Presentation is everything. Using the potty should be the only option going forward so hide all the diapers. We used pull ups at night although it was seldom to find she used the bathroom overnight. At first we let her wear underwear while traveling or running errands, but after a few accidents in the car seat and, consequently, the washing of said car seat we encourage pull ups in the car and promptly change her into underwear when we arrive at our destination. To each their own! Personally, uninstalling the car seat to take it apart to wash it only to put it back together and reinstall it was a nightmare so this is on our mental list to revisit. Other than those instances, she is in underwear all the time and the potty is ready for use.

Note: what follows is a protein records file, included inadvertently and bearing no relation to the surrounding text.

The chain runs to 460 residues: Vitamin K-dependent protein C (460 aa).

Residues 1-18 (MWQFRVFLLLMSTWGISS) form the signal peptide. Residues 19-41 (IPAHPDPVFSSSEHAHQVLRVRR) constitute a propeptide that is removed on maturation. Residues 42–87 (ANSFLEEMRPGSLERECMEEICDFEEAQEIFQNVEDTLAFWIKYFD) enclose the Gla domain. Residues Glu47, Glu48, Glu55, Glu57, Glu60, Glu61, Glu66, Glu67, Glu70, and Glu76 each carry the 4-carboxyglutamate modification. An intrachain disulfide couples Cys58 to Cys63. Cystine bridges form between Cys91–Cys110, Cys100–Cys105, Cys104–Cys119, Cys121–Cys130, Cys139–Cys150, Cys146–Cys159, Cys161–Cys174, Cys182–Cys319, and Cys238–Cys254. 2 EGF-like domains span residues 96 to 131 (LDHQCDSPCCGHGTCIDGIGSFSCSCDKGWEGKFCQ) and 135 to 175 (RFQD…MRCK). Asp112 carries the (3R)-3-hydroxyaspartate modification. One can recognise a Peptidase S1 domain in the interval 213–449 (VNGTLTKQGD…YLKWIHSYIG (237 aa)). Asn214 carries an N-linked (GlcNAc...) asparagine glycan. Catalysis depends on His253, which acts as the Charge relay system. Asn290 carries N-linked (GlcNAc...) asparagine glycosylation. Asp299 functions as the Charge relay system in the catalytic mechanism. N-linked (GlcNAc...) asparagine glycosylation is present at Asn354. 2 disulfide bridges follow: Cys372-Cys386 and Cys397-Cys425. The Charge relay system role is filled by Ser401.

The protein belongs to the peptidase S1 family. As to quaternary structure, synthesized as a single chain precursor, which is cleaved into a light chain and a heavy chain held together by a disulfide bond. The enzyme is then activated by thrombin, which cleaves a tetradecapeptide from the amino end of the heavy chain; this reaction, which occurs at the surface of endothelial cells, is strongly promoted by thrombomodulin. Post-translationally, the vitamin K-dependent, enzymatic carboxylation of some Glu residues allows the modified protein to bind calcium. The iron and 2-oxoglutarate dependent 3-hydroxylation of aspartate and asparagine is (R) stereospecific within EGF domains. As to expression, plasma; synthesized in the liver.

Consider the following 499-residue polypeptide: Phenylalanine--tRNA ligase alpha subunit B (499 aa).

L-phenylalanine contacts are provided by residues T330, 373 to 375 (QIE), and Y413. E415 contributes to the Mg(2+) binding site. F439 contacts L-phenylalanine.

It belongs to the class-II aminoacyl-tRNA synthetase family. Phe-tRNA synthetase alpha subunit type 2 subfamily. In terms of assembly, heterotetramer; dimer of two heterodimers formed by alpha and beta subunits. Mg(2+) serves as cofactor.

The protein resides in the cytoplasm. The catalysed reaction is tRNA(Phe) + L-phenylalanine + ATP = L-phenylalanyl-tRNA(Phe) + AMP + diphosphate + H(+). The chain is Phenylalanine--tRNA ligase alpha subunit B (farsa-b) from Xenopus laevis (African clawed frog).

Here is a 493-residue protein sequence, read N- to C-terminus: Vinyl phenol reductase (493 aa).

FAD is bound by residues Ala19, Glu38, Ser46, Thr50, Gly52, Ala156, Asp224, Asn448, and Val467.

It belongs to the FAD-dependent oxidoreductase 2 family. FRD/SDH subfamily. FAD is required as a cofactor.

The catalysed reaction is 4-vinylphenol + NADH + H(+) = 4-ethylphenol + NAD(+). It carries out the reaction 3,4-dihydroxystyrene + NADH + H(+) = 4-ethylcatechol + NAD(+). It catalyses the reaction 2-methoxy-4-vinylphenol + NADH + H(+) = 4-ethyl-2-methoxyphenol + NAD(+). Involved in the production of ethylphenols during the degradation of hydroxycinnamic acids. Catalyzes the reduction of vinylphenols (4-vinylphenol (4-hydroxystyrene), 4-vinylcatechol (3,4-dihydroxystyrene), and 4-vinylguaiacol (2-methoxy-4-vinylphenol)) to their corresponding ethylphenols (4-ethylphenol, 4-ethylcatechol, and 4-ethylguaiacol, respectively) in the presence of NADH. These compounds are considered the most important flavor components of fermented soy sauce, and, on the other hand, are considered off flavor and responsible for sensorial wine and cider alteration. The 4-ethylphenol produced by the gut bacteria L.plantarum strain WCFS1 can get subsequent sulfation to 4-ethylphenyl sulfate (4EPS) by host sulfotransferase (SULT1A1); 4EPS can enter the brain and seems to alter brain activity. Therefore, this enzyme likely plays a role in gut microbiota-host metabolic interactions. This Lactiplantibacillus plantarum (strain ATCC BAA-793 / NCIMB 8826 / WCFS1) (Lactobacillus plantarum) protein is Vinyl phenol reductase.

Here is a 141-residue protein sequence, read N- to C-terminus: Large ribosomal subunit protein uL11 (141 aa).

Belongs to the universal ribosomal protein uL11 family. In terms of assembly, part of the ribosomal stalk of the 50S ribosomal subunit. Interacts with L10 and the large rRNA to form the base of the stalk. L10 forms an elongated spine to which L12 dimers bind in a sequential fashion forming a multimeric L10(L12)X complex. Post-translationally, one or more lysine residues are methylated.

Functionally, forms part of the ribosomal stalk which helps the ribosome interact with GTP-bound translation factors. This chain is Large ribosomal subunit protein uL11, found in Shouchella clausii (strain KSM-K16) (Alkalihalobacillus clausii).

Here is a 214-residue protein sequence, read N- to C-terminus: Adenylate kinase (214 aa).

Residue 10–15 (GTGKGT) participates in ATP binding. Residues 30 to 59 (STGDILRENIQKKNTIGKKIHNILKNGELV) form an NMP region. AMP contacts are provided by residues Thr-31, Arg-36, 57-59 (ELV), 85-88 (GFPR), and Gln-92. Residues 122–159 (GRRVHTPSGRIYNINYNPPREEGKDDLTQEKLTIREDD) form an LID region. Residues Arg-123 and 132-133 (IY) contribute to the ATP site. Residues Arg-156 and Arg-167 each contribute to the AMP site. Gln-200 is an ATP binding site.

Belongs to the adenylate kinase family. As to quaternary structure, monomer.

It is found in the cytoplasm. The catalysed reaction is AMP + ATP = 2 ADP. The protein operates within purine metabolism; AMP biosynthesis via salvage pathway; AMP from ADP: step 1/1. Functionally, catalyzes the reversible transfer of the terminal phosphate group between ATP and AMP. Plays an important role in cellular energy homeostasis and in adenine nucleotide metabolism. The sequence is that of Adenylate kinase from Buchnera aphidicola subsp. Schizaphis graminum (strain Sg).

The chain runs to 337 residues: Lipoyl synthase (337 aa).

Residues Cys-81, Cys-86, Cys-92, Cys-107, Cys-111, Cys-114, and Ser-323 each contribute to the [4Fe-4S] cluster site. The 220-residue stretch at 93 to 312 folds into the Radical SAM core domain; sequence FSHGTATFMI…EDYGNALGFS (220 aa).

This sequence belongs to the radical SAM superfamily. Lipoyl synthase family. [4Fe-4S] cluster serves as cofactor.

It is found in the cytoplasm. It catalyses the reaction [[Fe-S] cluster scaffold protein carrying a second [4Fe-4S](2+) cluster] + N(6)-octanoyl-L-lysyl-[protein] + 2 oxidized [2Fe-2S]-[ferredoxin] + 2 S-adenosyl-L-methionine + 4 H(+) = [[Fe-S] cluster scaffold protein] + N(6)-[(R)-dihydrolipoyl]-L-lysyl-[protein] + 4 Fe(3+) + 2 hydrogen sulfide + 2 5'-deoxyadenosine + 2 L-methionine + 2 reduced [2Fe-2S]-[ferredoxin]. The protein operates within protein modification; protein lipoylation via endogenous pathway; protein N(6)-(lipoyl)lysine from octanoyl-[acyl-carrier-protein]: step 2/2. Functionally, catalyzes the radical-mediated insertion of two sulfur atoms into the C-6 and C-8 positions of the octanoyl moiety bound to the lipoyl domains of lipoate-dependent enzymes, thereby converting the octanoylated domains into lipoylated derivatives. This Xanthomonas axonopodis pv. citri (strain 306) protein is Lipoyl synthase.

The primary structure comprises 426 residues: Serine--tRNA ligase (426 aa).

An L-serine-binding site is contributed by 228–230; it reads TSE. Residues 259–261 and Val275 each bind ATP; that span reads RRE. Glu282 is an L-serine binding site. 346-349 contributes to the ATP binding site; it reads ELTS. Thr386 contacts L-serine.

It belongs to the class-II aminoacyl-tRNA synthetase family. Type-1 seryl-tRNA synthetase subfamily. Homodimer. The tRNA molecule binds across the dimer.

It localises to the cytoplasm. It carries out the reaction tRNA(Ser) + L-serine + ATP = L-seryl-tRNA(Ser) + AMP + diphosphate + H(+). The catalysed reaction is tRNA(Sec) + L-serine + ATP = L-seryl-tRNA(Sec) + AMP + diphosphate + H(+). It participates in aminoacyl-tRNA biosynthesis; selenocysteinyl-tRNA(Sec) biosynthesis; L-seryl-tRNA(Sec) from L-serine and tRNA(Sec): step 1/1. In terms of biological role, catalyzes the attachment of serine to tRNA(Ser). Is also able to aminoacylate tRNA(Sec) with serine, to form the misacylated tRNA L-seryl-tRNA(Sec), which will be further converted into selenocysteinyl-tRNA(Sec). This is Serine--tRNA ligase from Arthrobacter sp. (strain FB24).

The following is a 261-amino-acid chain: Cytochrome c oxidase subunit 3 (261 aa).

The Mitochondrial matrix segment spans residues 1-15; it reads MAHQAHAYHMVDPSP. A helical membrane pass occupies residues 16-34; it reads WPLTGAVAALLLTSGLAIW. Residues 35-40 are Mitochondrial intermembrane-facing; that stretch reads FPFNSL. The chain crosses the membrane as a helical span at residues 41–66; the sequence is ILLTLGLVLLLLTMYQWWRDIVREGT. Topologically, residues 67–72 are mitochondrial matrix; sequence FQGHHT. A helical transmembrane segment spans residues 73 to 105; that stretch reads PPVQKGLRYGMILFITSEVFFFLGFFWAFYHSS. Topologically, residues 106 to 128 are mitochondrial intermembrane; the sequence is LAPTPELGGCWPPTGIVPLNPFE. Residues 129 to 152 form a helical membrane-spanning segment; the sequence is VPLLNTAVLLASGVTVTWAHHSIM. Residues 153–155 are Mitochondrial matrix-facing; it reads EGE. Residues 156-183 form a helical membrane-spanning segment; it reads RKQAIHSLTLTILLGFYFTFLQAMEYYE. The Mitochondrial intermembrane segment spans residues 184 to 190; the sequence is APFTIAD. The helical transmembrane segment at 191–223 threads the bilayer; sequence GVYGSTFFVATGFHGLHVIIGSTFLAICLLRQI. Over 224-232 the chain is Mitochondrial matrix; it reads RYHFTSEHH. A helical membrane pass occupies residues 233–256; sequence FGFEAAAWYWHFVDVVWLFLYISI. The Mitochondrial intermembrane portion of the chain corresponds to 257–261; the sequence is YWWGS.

Initiate a reward system. Some people use charts to track their progress while others use small, inexpensive toys as rewards. We used stickers (special stickers covered in glitter that were separate from any stickers she would typically play with) and cookies. Madison happens to love chocolate chip cookies so discovering an incentive was easy for us, but every child is different.

Provide a distraction. It seemed to be easier for Madison if she had a distraction. If sat on the potty in a silent room with her mother and I willing her to go with our stares, nothing happened. Cartoons or a toy could provide an easy distraction long enough to break the tension and allow her to go comfortably. For Madison, she prefers light reading material so books are always near.